âIt’s hard growing up gay,â said Michael Volpatt, his voice catchy as he choked back tears.
âIt was clear when I was in high school that I was leaning the other way,â he said. “But back then, like all other children, we did everything to live another existence or to live in the shadows.”
Volpatt clears his throat and stabilizes his voice. We’re sitting in the Equality Vines tasting room on Main Street in Guerneville, with âLove Winsâ in bold black letters filling almost an entire wall. It’s a perfect backdrop to enjoy the brand’s Love Wins blanc de noir sparkler.
As one of the three co-owners of Equality Vines, based in Guerneville, Volpatt is the voice of the boutique brand which closes 2,000 cases per year. He works closely with co-founder and co-owner Matt Grove, who manages operations.
The company’s third co-owner is a man who played a very visible role in a historic victory for gay rights. Co-founder and co-owner Jim Obergefell, who lives in Sandusky, Ohio, was the lead plaintiff in the United States Supreme Court case that legalized same-sex marriage across the country in 2015.
Volpatt said he felt lucky to be working with Obergefell on a brand that increases awareness.
âThe case really changed the course and affected the lives of members of my community and people nationwide,â Volpatt said. âWhen I heard about the Equality Vines vision, I said, ‘How can I be a part of it? “”
Volpatt said the label fights for equality for three main groups: women, migrants and those who identify as LGBTQ +, and contributes 15% of its sales to organizations that support them. To date, Equality Vines has donated $ 162,000 with a range of bold bottlings that appeal to civil rights-conscious people. Among them, his Decision pinot noir, his Migrant red blend, his 19th Amendment sauvignon blanc, his RosÃ© the Riveter rosÃ© and his Get Your Own Damn Coffee chardonnay.
âI ask any wineries I love if they have a private label (make extra wine for other labels) and if they would consider making wine for us,â said Volpatt, who worked with Sonoma County Iron Horse Vineyards, Taft Street Vineyards and Russian River Vineyards. . âWhen I tell the vineyards what we do, everyone is intrigued. “
âEvery bottle of wine we take out tells a story, and stories are how we change hearts and minds,â Obergefell said via email.
The story behind the bottling of Love Wins is how Obergefell fought for her late husband, John Arthur, in life and in death.
In 2013, the Supreme Court ruled that the federal government should grant married same-sex couples all the benefits available to heterosexual couples. Even though Arthur was dying of ALS, the couple flew from their Ohio home to Maryland, where same-sex marriage was legal. They said “yes” on the tarmac at an airport. But soon they learned that Ohio would not recognize their marriage and that Arthur’s death certificate would identify him as single.
Partnering with more than 50 lawyers and plaintiffs from three other states, Obergefell ultimately won; in 2015, the Supreme Court ruled in their favor in Obergefell v Hodges.
âThe most meaningful aspect of fighting this case is knowing that the younger generations are growing up in a much better world for LGBTQ + people than the one I grew up in, especially those who are still locked up,â said Obergefell. “Knowing that they are growing up in a world where they can marry the person they love gives me joy.”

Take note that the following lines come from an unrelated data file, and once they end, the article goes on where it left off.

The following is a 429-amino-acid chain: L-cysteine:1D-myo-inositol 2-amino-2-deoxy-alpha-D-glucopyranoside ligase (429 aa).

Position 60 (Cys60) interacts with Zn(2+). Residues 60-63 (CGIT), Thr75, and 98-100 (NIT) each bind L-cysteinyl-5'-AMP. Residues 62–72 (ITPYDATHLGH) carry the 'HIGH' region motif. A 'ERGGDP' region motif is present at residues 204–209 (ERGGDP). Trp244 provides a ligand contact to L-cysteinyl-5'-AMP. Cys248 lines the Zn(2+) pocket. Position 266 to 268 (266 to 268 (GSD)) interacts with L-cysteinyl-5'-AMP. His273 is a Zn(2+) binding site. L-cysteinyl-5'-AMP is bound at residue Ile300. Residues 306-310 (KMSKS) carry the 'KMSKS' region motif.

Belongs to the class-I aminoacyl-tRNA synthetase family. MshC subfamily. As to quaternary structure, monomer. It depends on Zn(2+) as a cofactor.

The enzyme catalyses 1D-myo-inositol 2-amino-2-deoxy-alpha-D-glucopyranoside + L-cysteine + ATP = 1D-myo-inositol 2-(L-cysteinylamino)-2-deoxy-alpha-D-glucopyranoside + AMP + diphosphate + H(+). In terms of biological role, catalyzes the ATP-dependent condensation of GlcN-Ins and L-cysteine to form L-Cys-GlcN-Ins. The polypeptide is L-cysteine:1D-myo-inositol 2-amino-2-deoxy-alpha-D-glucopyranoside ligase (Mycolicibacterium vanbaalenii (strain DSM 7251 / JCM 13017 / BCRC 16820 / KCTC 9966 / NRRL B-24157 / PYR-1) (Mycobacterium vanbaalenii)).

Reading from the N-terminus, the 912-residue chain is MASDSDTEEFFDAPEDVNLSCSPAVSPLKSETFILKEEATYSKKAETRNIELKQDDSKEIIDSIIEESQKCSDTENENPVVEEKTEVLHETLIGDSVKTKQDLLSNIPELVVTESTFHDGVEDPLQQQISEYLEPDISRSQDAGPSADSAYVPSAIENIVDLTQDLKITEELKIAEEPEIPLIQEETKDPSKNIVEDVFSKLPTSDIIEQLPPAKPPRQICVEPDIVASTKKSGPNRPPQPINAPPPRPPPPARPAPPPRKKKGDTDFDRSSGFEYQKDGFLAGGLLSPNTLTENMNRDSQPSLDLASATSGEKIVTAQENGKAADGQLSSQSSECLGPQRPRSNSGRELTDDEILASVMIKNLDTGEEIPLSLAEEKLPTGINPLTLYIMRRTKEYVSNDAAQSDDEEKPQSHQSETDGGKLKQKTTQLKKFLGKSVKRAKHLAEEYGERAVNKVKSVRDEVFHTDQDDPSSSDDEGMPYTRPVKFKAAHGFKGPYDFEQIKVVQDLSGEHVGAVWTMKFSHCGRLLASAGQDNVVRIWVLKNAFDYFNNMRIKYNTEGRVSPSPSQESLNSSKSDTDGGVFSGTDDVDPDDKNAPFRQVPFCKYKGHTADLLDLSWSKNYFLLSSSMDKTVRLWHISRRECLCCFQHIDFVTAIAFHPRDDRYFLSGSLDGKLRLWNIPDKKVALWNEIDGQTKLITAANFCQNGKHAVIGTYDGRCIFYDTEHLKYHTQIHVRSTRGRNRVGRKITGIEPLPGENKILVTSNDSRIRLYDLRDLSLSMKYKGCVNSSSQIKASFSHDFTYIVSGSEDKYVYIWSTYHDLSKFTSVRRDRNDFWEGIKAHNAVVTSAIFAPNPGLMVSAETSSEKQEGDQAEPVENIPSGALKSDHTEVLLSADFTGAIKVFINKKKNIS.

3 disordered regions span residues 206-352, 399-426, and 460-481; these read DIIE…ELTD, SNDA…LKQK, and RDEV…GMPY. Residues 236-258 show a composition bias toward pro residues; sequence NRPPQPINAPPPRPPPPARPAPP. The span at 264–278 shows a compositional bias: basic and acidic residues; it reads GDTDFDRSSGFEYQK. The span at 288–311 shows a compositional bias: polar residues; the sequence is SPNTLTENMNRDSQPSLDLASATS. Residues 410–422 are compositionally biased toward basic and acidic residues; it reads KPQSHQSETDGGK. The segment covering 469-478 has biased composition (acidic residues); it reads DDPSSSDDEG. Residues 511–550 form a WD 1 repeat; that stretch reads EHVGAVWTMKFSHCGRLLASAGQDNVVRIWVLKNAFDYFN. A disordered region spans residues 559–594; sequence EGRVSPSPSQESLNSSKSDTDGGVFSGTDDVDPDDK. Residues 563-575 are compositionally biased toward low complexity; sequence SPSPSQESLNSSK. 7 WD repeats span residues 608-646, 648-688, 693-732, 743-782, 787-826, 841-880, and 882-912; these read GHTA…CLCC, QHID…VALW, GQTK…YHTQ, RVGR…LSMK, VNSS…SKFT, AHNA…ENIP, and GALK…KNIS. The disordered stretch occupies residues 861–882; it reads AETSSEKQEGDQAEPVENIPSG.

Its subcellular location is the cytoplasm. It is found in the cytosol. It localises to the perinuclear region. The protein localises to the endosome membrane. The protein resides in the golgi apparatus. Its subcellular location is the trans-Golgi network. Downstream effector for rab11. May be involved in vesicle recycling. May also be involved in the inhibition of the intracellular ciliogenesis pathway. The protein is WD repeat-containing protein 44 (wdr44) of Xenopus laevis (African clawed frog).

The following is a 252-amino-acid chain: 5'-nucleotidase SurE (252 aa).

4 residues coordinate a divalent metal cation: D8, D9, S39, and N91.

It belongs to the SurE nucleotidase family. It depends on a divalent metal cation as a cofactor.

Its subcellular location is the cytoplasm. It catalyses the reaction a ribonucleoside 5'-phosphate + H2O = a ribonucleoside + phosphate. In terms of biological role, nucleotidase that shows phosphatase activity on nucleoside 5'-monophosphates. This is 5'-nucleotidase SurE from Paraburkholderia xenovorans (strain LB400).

Volpatt remembers sitting down with Iron Horse CEO Joy Sterling in a mingling session in March 2017 as he, Obergefell and Grove tried to come up with a name for their flagship sparkler.
âThe ‘Love Wins’ book, the one on the same-sex marriage case that Jim co-wrote, was on the table and we showed the book to Joy,â Volpatt said. âWe have decided to name the sparkler Love Wins. The book and the case were the inspiration for the first wine we made and the essence of the brand.
Live your truth
âEvery time we take a step forward, things often take us back. But that does not prevent the progress of this step forward, âsaid Volpatt. âBeing gay when I was young was very difficult for me. I’m so glad there is so much more support for those who identify with LGBTQ + today.
Volpatt grew up in Pittsburgh and attended the University of Pittsburgh, majoring in business and anthropology.
âMy turning point was my last year in college,â he said. “I went out with some very close friends and they accepted me with open arms.”
Volpatt decided to break free, to start his life over as a gay man, when he started his first post-graduate job at Bob Evans’ offices in Columbus, Ohio.
“I was not going to live this lie again,” he said. âIt was like a new start for me. I can be my authentic self, meet new people and live my whole truth. “
A few years later, when Volpatt was 25, he told his parents he was gay.
“It was difficult at first, but I thought it had taken me 25 years to tell them and I realized that they also had a coming out process.”
Celebrating his 50th birthday this summer, Volpatt said he considers himself lucky to have landed in Guerneville, where he can be his authentic self and champion equality with his label.
âI think we have a long way to go and I don’t know if we’ll ever get there completely,â he said. “But what I hope is that there comes a time when we don’t fight for our rights, socially, politically and legally.”
Wine writer Peg Melnik can be reached at [email protected] or 707-521-5310.